llorcherlm Monuet Cellbrn
t Ucetboveu Ouartott, Op. 18, No. 6
Allfcro Con Hrlo.
Adagio ma non Troppo.
? Srhorzo (Allotfro.)
t (a) I.ji Mallnoonla (Adagio).
1 (b) Allegretto Quasi Allegro.
Several musical treats are now "In
talk," to come to a consummation In
the near future, but not yet to be dlk
vulged. The ono, however, at which a
niece of Mrs. Gibson Lamb, of this city,
will be heard as the vocal star, Is book1
ed for November I!!*, and Its mention Is
1 no longer a secret. Aside from the art
tlstlc merit of the young singer, the so1
clal prominence nf family connections
and the enthusiasm of those In charge
i (I.
Sm Cflnadrt nnd I iiropr. Tho TcrfAlInn Tom
of the concert already assure a cor
<llal greeting to the stranger, as well ai
to any from this city who may be call
ed upon to assist.
Musical Wheeling adds its slnceresl
regret to that of all theatre-goers, ai
the proposed abandonment of the
Wheeling Opera House. Never wen
things more enjoyed than just la thai
house, and everything good that can bt
yet secured this season, to put in it
should be gotteu.
On November 15 and 16, the Camllle
I D'Aurvllle Opera Company will begin
for Musical Wheeling it's sad leave,
taking, with "The Magic Kiss." D.
( IvtN One n( Ha JCuJoy?bl? Every-Othri"
Friday illatlueca?Mrs. Pollock's Fajua
oil tho Inllncucc of Music.
The interest which always centers
around the concerts given by the Woman's
Club manifested itself again yesterday
in the turning out of a large
audience. The afternoon's music was
In the keeping of many of the club's
ablest members, and the entertainment
proved one of the very best given.
_\j ra. juiiua funucn |nciw?u mc musical
part of tho programme with a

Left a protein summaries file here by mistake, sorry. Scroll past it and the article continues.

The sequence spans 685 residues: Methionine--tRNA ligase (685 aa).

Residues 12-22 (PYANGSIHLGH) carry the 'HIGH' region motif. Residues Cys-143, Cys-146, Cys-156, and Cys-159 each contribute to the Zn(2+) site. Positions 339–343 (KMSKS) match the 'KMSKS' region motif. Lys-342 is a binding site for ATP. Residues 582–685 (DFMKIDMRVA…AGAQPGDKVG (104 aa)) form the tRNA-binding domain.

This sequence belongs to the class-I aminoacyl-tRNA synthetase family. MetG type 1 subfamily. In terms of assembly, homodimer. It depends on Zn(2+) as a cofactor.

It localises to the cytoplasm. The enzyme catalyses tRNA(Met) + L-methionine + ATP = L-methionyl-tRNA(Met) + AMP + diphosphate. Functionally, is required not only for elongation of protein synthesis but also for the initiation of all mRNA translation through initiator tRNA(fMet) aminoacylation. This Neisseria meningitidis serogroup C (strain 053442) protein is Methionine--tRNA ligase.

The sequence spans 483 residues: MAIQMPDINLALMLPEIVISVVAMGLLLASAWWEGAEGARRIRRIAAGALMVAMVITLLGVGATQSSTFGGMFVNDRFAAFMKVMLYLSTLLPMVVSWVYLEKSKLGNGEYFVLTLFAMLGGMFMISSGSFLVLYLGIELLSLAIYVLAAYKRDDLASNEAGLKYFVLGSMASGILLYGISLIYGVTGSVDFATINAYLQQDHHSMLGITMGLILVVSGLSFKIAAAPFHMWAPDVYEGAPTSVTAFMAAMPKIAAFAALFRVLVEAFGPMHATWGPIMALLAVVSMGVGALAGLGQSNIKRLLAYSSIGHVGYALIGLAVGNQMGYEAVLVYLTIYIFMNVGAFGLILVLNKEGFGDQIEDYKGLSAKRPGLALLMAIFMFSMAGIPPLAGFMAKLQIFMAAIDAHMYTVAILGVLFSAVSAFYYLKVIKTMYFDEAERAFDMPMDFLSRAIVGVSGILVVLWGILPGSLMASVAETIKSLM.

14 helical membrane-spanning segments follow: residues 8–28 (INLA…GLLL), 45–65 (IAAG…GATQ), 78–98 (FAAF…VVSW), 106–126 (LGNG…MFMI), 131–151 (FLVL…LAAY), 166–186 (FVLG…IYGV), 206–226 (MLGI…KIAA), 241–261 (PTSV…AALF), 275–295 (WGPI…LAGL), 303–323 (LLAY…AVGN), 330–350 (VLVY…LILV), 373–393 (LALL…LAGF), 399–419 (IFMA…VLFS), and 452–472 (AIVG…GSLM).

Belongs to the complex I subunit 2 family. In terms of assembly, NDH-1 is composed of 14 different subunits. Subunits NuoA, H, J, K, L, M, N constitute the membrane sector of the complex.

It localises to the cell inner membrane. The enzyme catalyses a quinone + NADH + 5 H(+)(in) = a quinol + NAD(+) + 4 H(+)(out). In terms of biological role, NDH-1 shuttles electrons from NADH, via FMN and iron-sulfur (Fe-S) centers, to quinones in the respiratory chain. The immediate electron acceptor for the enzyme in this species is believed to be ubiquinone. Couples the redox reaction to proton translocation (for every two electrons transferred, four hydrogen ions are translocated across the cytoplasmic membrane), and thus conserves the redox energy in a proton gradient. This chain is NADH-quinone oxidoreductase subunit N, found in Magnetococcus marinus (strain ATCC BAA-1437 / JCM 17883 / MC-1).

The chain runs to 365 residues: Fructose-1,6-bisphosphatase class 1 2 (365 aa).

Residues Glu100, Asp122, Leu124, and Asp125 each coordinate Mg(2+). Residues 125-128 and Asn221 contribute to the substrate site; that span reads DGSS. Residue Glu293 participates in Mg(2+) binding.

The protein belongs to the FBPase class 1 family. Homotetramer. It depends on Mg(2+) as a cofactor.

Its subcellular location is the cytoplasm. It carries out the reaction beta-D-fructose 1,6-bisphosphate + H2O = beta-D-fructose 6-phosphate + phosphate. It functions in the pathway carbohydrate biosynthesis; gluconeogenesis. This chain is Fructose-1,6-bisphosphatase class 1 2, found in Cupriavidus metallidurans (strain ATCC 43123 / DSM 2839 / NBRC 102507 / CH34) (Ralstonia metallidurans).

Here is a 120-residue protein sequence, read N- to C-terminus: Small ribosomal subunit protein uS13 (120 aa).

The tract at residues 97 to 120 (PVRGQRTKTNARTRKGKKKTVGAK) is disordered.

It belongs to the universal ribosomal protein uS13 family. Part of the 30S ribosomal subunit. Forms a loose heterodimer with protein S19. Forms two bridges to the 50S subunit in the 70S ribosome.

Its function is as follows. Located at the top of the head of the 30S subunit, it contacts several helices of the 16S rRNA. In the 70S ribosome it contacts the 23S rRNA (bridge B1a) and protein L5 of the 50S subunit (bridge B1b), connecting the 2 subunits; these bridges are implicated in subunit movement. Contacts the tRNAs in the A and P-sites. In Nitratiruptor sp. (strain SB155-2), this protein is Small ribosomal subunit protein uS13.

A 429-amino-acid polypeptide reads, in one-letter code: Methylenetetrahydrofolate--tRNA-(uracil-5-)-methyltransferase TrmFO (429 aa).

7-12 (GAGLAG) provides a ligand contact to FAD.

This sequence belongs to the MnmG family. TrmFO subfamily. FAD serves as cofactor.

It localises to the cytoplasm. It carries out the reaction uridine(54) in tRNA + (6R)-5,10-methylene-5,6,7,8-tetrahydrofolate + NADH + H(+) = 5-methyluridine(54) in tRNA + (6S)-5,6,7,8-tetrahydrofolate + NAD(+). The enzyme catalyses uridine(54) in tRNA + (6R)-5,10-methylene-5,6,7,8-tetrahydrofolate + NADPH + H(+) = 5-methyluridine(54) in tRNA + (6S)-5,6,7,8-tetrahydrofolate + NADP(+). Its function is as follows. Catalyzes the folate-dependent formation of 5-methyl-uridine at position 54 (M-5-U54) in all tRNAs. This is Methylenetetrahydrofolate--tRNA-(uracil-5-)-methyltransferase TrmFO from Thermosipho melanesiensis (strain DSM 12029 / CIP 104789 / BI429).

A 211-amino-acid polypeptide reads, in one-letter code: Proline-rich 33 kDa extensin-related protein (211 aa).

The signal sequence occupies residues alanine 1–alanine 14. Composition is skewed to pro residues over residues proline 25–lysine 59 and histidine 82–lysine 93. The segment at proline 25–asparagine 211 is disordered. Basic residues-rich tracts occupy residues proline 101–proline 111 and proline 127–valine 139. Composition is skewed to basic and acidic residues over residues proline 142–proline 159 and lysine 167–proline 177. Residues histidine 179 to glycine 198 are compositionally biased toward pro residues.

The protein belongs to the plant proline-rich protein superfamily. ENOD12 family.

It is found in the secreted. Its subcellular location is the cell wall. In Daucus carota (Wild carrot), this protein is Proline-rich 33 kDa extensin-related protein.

splendid paper on "Music In Ita Relations
to Nature, to Art and to Man."
Its working out was instructive and
A Beethoven number, "Overture to
Prometheus," was magnificently played
by .Mrs. 0. P. Fllefc and Mrs. J2? &
Ryan. Mrs, ruck's as a performer
Is recngulzt-J and ber standing
uu a thorough musician Is acknowledged
by all. Mrs. E. B. Ryan had not been
heard as an instrumental for some
years and her exceptionally fine work
was all the more a surprise, though as
Miss Alma Conner she is remembered
as one of Wheeling's best pianists. She
entered the club as a vocalist, and the
versatility proven In yesterday's work
makes Mrs. Kyan an invaluable member.
Gumbert's Concert Waltz was well
sung by the semi-chorus, after which
Miss Blanche Laue made her debut us
a pianist. She played a double number,
MenUelsBhon and Chomlnade, and her
intelligent reading, as well as good tone
production, deserved hearty praise.
Miss Cornelia Stlfel, this season's vocal
debutante, emphasized the good impression
made by her nrst public appearance.
Her song, "The Gypsies," Is
an nilistic composition, excellently
suited i<> her beautiful contralto voice.
Mrs. Nellie Warren Holloway Interpreted
Schumann, perhaps the daintiest
of all the composers. In a manner that
even excelled, If that were possible, her
many brilliant renderings before Wheel ing